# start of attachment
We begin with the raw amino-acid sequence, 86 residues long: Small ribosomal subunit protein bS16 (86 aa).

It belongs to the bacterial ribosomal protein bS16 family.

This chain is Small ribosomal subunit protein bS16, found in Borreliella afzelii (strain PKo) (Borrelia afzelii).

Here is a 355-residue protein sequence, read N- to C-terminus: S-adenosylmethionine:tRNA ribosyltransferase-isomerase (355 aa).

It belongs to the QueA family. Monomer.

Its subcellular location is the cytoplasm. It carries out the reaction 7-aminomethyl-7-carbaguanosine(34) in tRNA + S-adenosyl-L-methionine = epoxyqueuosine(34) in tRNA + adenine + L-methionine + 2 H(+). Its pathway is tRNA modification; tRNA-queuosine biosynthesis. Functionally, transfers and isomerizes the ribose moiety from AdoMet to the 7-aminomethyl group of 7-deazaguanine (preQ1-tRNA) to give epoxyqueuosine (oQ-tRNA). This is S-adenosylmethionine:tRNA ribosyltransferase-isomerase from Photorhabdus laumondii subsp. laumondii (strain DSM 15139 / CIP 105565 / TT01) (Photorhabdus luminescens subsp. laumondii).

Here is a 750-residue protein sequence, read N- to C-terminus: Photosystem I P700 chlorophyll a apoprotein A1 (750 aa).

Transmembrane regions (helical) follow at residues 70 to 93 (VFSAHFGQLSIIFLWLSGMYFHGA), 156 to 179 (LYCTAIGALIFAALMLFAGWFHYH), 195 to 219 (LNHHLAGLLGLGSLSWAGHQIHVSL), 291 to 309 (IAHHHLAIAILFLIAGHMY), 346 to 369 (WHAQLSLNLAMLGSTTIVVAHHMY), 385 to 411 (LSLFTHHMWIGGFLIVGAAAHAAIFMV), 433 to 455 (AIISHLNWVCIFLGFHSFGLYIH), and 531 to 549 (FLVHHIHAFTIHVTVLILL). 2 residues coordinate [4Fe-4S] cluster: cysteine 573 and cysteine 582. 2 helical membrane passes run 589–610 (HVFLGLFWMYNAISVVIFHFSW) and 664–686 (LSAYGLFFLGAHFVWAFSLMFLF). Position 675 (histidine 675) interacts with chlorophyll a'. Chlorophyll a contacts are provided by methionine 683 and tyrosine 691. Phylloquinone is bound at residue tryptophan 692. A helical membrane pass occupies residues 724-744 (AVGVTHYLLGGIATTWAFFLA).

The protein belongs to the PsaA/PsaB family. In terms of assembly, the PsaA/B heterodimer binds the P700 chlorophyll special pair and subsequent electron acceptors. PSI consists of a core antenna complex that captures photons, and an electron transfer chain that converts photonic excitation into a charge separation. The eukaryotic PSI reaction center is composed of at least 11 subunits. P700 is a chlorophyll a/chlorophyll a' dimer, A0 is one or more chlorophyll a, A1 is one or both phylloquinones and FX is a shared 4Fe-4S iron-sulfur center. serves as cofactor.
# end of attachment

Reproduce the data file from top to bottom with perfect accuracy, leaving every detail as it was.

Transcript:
We begin with the raw amino-acid sequence, 86 residues long: Small ribosomal subunit protein bS16 (86 aa).

It belongs to the bacterial ribosomal protein bS16 family.

This chain is Small ribosomal subunit protein bS16, found in Borreliella afzelii (strain PKo) (Borrelia afzelii).

Here is a 355-residue protein sequence, read N- to C-terminus: S-adenosylmethionine:tRNA ribosyltransferase-isomerase (355 aa).

It belongs to the QueA family. Monomer.

Its subcellular location is the cytoplasm. It carries out the reaction 7-aminomethyl-7-carbaguanosine(34) in tRNA + S-adenosyl-L-methionine = epoxyqueuosine(34) in tRNA + adenine + L-methionine + 2 H(+). Its pathway is tRNA modification; tRNA-queuosine biosynthesis. Functionally, transfers and isomerizes the ribose moiety from AdoMet to the 7-aminomethyl group of 7-deazaguanine (preQ1-tRNA) to give epoxyqueuosine (oQ-tRNA). This is S-adenosylmethionine:tRNA ribosyltransferase-isomerase from Photorhabdus laumondii subsp. laumondii (strain DSM 15139 / CIP 105565 / TT01) (Photorhabdus luminescens subsp. laumondii).

Here is a 750-residue protein sequence, read N- to C-terminus: Photosystem I P700 chlorophyll a apoprotein A1 (750 aa).

Transmembrane regions (helical) follow at residues 70 to 93 (VFSAHFGQLSIIFLWLSGMYFHGA), 156 to 179 (LYCTAIGALIFAALMLFAGWFHYH), 195 to 219 (LNHHLAGLLGLGSLSWAGHQIHVSL), 291 to 309 (IAHHHLAIAILFLIAGHMY), 346 to 369 (WHAQLSLNLAMLGSTTIVVAHHMY), 385 to 411 (LSLFTHHMWIGGFLIVGAAAHAAIFMV), 433 to 455 (AIISHLNWVCIFLGFHSFGLYIH), and 531 to 549 (FLVHHIHAFTIHVTVLILL). 2 residues coordinate [4Fe-4S] cluster: cysteine 573 and cysteine 582. 2 helical membrane passes run 589–610 (HVFLGLFWMYNAISVVIFHFSW) and 664–686 (LSAYGLFFLGAHFVWAFSLMFLF). Position 675 (histidine 675) interacts with chlorophyll a'. Chlorophyll a contacts are provided by methionine 683 and tyrosine 691. Phylloquinone is bound at residue tryptophan 692. A helical membrane pass occupies residues 724-744 (AVGVTHYLLGGIATTWAFFLA).

The protein belongs to the PsaA/PsaB family. In terms of assembly, the PsaA/B heterodimer binds the P700 chlorophyll special pair and subsequent electron acceptors. PSI consists of a core antenna complex that captures photons, and an electron transfer chain that converts photonic excitation into a charge separation. The eukaryotic PSI reaction center is composed of at least 11 subunits. P700 is a chlorophyll a/chlorophyll a' dimer, A0 is one or more chlorophyll a, A1 is one or both phylloquinones and FX is a shared 4Fe-4S iron-sulfur center. serves as cofactor.